I’m actively working on a number of themes these days. Some involve specific subject matter, others result from a fascination with specific locations, such as a desolate volcanic plateau near my home, and some that at this time can only be described as “abstract concepts.” I was surprised, however, when a friend recently asked how my volcanic plateau project was coming along. I answered that I discovered several interesting areas I had not been to before, and that my resulting portfolio of images was coming together nicely. “When will you be done?” he asked. “I don’t know,” I answered instinctively, to my own surprise as much as his.
As soon as I answered, though, I realized that I actually did know. I’ll be done when I no longer feel like working on it; when the theme is no longer interesting to me, or when I feel I have learned and said all that I’m going to and find myself drawn to something else.
What threw me off was the word “project.” Projects are efforts aimed at achieving specific goals (or requirements) under a given set of constraints: time, cost, desired features, etc. A project is done when the goals are achieved or when they are no longer deemed feasible or desirable. These conditions directly translate into success or failure.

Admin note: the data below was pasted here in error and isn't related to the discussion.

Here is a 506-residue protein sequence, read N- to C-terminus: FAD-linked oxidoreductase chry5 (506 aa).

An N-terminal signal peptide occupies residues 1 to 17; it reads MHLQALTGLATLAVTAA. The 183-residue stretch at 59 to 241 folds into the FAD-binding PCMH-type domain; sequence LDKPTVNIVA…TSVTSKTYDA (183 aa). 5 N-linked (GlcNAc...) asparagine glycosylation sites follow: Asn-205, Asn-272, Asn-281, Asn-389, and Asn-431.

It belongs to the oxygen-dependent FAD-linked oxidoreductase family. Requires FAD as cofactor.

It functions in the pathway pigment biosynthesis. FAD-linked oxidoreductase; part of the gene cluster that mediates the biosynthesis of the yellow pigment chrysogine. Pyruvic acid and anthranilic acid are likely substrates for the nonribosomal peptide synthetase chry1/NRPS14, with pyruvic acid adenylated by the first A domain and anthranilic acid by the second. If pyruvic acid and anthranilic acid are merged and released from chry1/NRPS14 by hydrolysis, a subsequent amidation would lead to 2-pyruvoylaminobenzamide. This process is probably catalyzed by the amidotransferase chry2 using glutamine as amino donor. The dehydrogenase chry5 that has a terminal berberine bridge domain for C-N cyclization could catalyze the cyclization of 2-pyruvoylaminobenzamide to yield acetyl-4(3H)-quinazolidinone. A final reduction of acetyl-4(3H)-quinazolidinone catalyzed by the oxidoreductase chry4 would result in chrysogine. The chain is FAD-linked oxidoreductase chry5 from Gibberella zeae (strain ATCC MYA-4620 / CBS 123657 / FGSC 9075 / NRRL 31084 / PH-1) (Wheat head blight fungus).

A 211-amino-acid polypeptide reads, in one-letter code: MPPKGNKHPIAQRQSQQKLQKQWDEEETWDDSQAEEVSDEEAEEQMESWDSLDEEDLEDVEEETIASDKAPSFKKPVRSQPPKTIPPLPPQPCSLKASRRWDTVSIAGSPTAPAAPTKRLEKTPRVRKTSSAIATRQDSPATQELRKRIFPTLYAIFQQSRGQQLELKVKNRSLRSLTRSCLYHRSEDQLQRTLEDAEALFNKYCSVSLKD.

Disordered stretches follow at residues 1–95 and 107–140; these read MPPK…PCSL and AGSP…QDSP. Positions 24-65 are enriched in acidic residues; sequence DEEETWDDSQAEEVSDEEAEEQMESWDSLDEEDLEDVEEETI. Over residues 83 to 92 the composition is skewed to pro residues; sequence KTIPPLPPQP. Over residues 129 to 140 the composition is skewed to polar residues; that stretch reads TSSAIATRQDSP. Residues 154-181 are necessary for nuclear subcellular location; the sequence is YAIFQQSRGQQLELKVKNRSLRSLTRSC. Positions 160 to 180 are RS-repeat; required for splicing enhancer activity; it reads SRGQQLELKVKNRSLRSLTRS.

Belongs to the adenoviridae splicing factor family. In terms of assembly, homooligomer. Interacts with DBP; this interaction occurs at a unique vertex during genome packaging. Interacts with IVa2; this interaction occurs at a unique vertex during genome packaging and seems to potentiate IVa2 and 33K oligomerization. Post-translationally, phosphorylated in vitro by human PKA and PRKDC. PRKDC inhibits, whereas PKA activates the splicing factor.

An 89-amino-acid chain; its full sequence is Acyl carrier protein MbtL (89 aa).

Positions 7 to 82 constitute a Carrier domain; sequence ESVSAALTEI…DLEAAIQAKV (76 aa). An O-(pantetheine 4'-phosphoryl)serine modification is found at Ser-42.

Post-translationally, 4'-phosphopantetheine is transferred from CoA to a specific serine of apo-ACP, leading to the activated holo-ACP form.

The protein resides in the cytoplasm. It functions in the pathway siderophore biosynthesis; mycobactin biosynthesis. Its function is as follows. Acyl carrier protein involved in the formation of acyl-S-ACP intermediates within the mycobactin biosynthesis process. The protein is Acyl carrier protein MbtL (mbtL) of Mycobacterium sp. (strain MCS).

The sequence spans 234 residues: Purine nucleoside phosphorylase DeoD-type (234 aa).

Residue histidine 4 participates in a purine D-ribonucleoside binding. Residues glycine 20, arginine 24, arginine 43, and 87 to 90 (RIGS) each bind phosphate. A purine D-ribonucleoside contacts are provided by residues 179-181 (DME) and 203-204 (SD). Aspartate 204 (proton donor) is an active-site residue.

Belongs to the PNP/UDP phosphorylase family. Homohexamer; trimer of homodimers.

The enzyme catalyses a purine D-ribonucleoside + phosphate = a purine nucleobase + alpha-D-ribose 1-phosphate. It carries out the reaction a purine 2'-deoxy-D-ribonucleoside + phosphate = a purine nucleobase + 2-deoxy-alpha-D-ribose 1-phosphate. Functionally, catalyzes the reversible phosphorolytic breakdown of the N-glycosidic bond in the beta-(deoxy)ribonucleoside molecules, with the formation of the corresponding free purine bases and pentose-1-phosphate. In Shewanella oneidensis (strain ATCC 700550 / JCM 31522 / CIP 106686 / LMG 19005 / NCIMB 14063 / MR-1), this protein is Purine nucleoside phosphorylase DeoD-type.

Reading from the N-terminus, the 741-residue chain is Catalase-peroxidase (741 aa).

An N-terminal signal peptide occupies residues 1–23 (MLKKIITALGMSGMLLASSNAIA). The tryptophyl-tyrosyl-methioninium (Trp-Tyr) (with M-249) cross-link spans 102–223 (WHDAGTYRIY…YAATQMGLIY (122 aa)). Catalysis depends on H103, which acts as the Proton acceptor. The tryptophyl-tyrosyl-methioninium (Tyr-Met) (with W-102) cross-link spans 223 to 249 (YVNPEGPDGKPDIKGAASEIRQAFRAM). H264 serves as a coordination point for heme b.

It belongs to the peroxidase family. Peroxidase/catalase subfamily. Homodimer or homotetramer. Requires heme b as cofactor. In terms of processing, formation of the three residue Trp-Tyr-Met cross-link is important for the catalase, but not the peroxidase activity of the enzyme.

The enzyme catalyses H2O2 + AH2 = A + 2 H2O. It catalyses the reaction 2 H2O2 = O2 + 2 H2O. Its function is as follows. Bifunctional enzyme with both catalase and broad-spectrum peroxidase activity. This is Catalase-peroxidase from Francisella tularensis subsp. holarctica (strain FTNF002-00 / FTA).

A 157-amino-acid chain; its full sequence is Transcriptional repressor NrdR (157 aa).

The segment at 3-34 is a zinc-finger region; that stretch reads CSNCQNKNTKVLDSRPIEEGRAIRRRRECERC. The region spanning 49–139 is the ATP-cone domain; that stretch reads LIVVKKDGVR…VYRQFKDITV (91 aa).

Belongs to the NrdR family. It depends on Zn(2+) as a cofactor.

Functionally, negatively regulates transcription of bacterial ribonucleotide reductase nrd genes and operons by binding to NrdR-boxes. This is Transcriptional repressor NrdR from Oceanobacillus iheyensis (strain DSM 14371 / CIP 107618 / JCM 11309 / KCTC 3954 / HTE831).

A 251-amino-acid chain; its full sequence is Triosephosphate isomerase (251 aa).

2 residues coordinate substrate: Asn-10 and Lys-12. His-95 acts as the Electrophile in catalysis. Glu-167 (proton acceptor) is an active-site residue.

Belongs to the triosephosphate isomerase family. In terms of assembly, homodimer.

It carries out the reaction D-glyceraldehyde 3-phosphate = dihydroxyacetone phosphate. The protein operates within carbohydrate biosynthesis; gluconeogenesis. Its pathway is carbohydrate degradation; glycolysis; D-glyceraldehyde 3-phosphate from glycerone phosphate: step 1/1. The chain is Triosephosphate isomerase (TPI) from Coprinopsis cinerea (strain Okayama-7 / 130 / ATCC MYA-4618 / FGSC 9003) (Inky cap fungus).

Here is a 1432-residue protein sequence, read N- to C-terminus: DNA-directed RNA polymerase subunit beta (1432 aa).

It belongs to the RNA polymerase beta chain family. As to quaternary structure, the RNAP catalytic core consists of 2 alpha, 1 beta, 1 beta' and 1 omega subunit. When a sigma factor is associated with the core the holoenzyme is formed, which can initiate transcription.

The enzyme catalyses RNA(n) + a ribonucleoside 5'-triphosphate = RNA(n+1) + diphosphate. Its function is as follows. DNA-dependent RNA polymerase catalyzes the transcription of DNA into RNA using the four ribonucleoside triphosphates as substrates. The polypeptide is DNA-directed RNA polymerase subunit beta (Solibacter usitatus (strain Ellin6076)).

I am no stranger to projects. In my corporate career I was involved in thousands of them. For a period of time I managed a group of project managers and a portfolio often exceeding a hundred concurrent efforts. Each had well-defined goals, strict time, cost, and feature constraints, and measurable indicators of progress and probabilities of success.
My work on the volcanic plateau (and any number of other themes), by comparison, has none of these things. I have no specific goal or outcome in mind, and, since I am not driven by anything other than my own desire, it doesn’t really need to be complete by an arbitrary date. More intriguing: at this time, I can’t even say what “complete” means.
Certainly, I can come up with goals, constraints and metrics for such efforts, and turn them into projects, but why would I want to? There is no doubt in my mind that at some point I will feel I have worked on them enough and want to shift my resources to other things, but I have no way of determining that point in advance. A forced deadline is unlikely to perfectly coincide with it, meaning that I will either have to quit before I feel ready or be forced to stick with it when I’m no longer interested.
I realized I needed a new word to describe these ongoing efforts and decided on “explorations.” An exploration is sparked by a desire to understand something, to learn about it, to spend time with it, without defining a specific outcome in advance. Like a project, I know it will often result in something useful (images, portfolios, books, ideas, personal satisfaction, etc.), but, until I know what it is, I find ample and sustained reward in merely being engaged in something that interests and fascinates me: a journey that is more important than the destination.